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Researchers find fungus-fighting compound in drug discovery center library

September 19, 2016

Picture of A. fumigatus growth in solid blood media. White spots in wells show fungal growth while clear wells shows no growth because of SidA inhibition.
Picture of A. fumigatus growth in solid blood media. White spots in wells show fungal growth while clear wells shows no growth because of SidA inhibition. Photo by Julia S. Martin del Campo.

Researchers with the Virginia Tech Center for Drug Discovery have identified a compound that blocks the growth of a fungus that causes deadly lung infections and allergic reactions in people with compromised immune systems.

The research team targeted the switch that allows the fungus Aspergillus fumigatus to survive in iron-deficient conditions like the human body. Specifically, they targeted an enzyme known as SidA, which is essential for the synthesis of molecules called siderophores that are made during infection to steal iron from human proteins.

Furthermore, by performing high-throughput screening in the center’s Drug Discovery Screening Laboratory, they found a compound called Celastrol that blocks the growth of iron-producing organelles in the fungus.

The results were published in the journal ACS Chemical Biology.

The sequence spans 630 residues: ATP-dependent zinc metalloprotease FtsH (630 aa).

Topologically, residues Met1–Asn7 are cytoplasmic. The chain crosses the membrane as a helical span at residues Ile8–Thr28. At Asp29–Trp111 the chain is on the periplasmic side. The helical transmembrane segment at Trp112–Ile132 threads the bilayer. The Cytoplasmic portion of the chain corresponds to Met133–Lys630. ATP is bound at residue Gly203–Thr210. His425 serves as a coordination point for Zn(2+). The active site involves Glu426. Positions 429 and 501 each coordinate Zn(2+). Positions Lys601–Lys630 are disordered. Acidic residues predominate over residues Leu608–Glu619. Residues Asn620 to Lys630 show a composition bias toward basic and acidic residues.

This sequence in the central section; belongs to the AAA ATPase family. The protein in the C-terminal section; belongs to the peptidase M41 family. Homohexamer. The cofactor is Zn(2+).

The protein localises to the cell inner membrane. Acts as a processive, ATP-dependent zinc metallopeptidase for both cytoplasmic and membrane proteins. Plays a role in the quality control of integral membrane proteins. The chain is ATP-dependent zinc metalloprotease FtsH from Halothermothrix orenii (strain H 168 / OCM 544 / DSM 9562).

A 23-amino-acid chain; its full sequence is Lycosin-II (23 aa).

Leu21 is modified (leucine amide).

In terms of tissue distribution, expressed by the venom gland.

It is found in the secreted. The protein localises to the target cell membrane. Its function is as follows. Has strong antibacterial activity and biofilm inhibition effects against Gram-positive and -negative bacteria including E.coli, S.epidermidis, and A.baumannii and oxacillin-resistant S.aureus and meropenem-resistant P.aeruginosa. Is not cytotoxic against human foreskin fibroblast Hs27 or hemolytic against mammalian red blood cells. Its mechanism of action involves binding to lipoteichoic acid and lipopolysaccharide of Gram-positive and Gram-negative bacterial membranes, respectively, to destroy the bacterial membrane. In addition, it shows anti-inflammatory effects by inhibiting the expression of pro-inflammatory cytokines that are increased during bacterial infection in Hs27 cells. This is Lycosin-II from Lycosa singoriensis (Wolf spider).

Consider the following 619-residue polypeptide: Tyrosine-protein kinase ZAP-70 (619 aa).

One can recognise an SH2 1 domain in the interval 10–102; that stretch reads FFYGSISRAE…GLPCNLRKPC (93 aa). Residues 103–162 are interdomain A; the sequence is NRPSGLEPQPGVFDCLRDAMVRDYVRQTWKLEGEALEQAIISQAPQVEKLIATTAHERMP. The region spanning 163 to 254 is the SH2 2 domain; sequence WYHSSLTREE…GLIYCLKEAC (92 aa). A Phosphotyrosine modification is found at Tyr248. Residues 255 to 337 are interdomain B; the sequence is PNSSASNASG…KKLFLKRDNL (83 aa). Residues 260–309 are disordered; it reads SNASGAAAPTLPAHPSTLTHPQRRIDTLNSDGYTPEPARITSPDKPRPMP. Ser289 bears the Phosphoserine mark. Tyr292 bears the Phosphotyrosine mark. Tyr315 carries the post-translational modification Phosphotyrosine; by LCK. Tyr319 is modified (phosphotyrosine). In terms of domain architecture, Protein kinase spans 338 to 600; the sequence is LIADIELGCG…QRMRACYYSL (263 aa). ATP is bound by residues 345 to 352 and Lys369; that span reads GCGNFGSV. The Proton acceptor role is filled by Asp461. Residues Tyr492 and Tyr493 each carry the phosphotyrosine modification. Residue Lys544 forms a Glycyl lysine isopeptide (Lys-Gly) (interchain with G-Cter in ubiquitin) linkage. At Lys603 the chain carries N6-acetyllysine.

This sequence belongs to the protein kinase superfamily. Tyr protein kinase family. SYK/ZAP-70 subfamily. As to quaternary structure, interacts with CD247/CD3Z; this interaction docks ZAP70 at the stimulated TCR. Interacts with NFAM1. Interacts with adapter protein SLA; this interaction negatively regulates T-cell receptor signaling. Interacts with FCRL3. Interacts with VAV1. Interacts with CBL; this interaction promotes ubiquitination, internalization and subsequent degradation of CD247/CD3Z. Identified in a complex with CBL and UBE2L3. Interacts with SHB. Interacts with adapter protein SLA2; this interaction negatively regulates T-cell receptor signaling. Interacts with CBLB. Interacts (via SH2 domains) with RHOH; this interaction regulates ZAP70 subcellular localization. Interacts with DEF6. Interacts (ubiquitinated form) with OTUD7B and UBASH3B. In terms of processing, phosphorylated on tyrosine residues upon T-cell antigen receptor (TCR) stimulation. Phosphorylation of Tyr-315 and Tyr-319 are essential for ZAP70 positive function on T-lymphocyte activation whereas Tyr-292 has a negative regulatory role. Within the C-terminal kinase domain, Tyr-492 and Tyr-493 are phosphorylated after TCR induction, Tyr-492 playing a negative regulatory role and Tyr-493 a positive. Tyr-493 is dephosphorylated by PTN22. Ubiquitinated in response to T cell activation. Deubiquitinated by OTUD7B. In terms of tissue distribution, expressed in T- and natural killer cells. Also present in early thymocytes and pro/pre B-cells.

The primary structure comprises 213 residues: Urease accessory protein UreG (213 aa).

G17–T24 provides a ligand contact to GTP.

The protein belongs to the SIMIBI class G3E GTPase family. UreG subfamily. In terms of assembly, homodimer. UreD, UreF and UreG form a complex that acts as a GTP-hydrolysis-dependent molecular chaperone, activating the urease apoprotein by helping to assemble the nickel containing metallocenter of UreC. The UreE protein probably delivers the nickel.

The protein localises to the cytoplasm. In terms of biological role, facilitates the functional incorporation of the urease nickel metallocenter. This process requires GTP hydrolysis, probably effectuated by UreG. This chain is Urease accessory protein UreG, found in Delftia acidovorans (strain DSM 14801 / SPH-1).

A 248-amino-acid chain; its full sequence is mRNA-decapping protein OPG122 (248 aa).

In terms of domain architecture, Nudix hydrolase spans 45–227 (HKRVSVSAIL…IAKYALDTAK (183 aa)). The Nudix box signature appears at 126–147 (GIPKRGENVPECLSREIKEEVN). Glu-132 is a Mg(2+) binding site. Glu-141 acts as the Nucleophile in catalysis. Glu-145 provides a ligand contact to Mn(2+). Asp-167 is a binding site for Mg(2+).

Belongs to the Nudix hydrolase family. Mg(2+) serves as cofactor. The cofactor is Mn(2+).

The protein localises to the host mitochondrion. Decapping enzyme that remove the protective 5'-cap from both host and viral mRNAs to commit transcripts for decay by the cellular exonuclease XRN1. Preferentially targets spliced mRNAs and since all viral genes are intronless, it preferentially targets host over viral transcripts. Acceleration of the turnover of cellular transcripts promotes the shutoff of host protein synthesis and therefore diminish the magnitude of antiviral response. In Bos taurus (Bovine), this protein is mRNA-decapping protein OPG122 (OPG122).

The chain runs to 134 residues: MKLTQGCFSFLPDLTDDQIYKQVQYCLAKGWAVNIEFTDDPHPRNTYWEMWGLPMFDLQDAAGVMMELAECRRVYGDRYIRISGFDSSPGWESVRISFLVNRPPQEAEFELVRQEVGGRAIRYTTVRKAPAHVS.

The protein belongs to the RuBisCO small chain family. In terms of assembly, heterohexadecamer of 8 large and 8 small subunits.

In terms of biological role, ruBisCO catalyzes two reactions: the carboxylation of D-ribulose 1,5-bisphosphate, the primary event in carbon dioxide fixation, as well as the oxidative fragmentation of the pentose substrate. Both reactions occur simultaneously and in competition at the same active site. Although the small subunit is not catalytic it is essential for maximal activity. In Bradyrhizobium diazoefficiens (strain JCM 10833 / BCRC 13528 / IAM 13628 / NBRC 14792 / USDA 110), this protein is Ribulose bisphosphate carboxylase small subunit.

“This project shows what an asset the screening lab is to the community,” said Pablo Sobrado, a professor of biochemistry in the College of Agriculture and Life Sciences and director of the screening laboratory. “Without the robots and chemical libraries available at the screening lab, this work would not have been possible. We are very fortunate at Virginia Tech to have this facility.”

Aspergillus fumigatus is common and is typically found in soil and decaying organic matter. Most people are exposed to it daily with little consequence, but it can cause lung damage in people with compromised immune systems, such as organ transplant recipients and people with AIDS or leukemia. The mortality rate of this population, when exposed to the fungus, is more than 50 percent, according to the authors.

"Growing antibiotic resistance is demanding the development of target-directed therapies," said Julia S. Martin del Campo, a postdoctoral research scientist in Sobrado's lab. "This approach requires the discovery of enzyme inhibitors that block essential pathogen pathways. The discovery of Celastrol as a SidA inhibitor represents the first building block in the development of drugs against A. fumigatus and related pathogens.”

The Virginia Tech Center for Drug Discovery was established in 2012 and is an interdisciplinary group committed to continuing the growth and advancing the stature of the existing drug discovery and development programs at Virginia Tech. The center is housed in the College of Science, with support from the College of Science, the Fralin Life Science Institute, the Institute for Critical Technology and Applied Science, and the College of Agriculture and Life Sciences.

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